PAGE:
More important than the Dec. 13 federal deadline is Dec. 19 — three weeks from Monday — when electors across the USA must meet to cast their Electoral College votes, said Edward Foley, an expert in election law at Ohio State University.
You may potentially have the state electoral votes at stake if it doesn't get done by then, said Michael Haas, the administrator of the Wisconsin Election Commission. A lawyer with Stein's campaign has said she wants the recount done by hand, something that Haas said would require a judge's order in Wisconsin and take longer in general.
Stein received just 1% of the vote in each of the three states. De La Fuente had about 1,500 votes in Wisconsin, a fraction of a percent of those cast here, and he was not on the ballot in the other two states.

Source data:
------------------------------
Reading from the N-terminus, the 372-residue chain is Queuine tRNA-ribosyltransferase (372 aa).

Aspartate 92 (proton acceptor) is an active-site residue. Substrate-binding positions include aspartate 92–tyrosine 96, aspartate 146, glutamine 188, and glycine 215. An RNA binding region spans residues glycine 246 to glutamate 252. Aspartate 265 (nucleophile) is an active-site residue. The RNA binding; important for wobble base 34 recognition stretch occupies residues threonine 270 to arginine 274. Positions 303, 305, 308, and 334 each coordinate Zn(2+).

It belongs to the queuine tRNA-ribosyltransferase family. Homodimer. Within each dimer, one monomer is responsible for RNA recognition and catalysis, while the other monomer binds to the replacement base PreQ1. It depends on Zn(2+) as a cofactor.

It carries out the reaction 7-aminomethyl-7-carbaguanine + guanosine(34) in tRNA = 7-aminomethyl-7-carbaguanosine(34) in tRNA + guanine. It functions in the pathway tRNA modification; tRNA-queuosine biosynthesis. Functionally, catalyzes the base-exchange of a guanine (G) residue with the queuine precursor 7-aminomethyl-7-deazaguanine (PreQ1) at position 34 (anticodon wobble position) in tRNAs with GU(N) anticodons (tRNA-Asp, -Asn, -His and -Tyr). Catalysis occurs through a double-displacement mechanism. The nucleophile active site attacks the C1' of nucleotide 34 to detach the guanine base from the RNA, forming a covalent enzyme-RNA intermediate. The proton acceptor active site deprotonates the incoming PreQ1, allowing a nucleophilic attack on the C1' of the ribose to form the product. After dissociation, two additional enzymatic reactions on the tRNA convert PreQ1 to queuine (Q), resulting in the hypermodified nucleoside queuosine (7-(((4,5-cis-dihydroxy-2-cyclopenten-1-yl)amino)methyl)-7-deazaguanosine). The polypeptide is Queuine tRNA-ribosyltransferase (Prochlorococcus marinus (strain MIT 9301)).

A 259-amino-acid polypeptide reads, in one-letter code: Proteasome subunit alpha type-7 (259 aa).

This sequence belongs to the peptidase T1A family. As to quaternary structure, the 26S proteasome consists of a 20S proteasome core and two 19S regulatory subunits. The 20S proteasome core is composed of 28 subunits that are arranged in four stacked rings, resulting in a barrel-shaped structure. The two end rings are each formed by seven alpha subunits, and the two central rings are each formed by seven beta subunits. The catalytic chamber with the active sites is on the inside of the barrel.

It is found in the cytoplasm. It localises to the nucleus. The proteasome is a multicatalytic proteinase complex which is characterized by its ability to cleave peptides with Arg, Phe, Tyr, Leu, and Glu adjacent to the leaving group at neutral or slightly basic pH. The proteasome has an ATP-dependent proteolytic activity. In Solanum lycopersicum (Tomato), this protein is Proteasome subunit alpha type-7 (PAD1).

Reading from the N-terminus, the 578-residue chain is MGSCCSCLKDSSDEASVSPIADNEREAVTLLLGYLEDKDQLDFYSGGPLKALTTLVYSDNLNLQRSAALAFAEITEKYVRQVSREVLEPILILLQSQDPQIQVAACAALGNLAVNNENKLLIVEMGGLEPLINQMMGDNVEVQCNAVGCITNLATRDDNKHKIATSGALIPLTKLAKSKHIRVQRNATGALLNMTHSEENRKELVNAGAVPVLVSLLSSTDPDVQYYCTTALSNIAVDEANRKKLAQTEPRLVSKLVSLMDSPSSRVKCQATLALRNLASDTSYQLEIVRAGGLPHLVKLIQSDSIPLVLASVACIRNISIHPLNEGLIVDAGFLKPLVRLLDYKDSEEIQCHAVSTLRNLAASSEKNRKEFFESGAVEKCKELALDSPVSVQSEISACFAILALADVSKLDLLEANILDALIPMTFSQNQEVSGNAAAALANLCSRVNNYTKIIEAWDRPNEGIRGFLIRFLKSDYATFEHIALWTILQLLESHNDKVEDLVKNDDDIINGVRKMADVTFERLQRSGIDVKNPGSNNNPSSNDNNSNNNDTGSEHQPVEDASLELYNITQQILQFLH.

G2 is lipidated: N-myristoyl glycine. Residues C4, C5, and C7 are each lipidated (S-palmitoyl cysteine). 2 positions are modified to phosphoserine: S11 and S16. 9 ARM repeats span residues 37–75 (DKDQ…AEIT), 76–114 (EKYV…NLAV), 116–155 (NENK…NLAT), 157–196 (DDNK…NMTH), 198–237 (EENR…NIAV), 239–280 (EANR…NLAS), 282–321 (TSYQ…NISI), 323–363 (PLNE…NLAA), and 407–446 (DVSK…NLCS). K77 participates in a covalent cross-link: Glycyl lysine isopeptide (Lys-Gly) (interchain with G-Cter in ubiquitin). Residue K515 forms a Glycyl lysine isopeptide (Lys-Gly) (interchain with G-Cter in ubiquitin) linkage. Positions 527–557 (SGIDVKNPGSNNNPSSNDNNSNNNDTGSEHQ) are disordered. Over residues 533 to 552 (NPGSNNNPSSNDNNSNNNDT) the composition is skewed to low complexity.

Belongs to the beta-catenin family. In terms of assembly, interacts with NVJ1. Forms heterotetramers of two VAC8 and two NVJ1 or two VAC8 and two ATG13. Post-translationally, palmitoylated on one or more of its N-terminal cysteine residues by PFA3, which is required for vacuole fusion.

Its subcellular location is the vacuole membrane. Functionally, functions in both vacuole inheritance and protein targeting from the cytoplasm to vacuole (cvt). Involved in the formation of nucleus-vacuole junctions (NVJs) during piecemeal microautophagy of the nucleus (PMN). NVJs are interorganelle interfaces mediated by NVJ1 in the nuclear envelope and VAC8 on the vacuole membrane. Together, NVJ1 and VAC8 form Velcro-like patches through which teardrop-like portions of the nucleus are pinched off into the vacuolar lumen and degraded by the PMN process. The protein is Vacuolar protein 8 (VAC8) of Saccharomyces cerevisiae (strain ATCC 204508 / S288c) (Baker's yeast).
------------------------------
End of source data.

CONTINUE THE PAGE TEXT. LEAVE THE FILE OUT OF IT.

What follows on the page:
“What we’re doing is standing up for an election system that we can trust. We deserve to have votes that we can believe in,” Stein said in a video on her Facebook page. “This is a commitment that Greens have expressed — that we stand for election integrity, that we support voting systems that respect our vote. We demand voting systems that are accurate, that are publicly controlled, that are not privatized.”
“Our plans are being drafted” for a recount, said Chris Thomas, director of elections at the Michigan Secretary of State's office. “We’re on top of it. We’ve got some blueprints on how it will be done.”